Her GP had been patronising and sanctimonious. It was all perfectly natural, he explained, nothing for her to worry about. She was, the GP revealed, going through the menopause. The GP talked about HRT and Ginny shook her head. There were too many scare stories, she’d even written some of them herself, and in the vulnerable place she was in, taking it seemed too big a step to take.
So she had suffered in silence.
Quite literally.
Everything in her life had ground to a standstill.
Even her cat had moved out and taken up with the man next door.
It had been worse than going through puberty backwards.
She had fled London to avoid everyone she knew. Using almost all her savings to purchase this little cottage and living on the little that remained. One of the reasons she was once more setting finger to keyboard was that steady evaporation of her funds.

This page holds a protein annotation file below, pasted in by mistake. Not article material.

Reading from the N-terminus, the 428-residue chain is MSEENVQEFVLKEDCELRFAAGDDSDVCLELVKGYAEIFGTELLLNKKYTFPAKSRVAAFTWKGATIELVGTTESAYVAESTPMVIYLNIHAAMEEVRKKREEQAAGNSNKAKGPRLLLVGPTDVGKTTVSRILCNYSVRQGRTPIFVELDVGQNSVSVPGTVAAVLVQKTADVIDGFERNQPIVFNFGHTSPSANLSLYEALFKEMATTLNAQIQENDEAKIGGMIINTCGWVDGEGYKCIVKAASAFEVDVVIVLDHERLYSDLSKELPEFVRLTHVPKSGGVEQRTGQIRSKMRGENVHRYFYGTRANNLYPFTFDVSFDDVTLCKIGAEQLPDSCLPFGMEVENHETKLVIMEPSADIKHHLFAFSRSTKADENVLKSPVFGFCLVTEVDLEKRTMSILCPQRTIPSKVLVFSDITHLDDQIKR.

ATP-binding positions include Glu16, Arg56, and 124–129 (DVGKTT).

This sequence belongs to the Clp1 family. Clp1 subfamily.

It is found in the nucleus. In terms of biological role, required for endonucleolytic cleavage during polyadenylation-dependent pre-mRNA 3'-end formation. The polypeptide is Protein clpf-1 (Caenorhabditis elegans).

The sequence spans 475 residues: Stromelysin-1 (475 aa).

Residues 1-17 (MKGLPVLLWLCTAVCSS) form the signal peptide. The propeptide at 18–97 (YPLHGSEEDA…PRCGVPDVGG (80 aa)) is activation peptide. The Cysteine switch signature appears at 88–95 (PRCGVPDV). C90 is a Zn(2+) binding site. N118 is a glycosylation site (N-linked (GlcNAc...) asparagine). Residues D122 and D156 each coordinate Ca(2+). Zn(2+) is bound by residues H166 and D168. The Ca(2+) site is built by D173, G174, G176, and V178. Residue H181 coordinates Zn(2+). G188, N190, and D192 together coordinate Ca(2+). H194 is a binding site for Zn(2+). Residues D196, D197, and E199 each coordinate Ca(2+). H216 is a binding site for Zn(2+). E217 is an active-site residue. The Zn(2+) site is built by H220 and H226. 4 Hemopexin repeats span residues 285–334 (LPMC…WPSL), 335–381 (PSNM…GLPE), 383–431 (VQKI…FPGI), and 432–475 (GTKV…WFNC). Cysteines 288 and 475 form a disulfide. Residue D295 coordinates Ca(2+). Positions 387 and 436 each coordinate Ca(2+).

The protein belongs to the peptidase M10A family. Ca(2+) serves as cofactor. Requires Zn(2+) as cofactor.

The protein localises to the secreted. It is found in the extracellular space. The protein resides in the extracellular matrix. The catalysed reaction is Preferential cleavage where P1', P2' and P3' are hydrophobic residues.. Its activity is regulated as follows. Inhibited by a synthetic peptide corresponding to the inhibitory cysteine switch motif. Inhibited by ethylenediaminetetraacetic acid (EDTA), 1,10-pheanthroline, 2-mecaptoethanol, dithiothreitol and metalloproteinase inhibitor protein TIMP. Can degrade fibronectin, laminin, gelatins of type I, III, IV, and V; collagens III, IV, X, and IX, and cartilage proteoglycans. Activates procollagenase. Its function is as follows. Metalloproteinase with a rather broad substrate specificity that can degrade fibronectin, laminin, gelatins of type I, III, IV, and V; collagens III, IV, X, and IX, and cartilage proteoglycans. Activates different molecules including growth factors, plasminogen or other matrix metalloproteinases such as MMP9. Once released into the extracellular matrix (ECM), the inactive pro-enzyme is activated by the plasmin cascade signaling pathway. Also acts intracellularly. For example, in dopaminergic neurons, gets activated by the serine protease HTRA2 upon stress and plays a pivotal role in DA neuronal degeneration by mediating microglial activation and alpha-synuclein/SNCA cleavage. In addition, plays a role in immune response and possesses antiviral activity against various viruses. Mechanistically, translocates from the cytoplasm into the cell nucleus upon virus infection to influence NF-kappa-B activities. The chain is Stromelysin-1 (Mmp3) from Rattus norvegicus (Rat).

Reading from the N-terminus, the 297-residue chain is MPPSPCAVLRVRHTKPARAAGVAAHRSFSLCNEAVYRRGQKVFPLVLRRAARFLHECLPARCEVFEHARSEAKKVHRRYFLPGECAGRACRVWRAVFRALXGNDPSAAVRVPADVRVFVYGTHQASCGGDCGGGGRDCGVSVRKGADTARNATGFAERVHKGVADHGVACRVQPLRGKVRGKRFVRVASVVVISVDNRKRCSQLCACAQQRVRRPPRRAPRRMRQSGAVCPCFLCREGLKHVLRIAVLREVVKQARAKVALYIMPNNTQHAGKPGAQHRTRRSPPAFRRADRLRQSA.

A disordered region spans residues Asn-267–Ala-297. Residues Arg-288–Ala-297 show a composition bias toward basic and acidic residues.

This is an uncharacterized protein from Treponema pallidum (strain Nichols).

“You still there, Ginny? Not done one of you silent withdrawal things again?”
“No. Not even slightly. I was just thinking what I was missing, as you suggested. The endless round of artificial smiles, the false promises, the free samples delivered with cloying fake goodwill and the backstabs and even death threats when I didn’t endorse them. And that’s not to mention the noise, the polluted air, the crushes on the tube and the dreadful traffic. Oh yes, I miss it all so much.”
“Don’t be overdramatic. You know it’s not all like that. There’s the culture, theatre, concerts, first-nights, hobnobbing with all those celebrities – you can’t tell me you don’t miss that?”
“I don’t miss it, Lucinda, not at all. But, FYI, I have decided to revive Virginia Creeper and I have a lot of interest from the broadsheets about me doing a regular feature.”
“Oh?”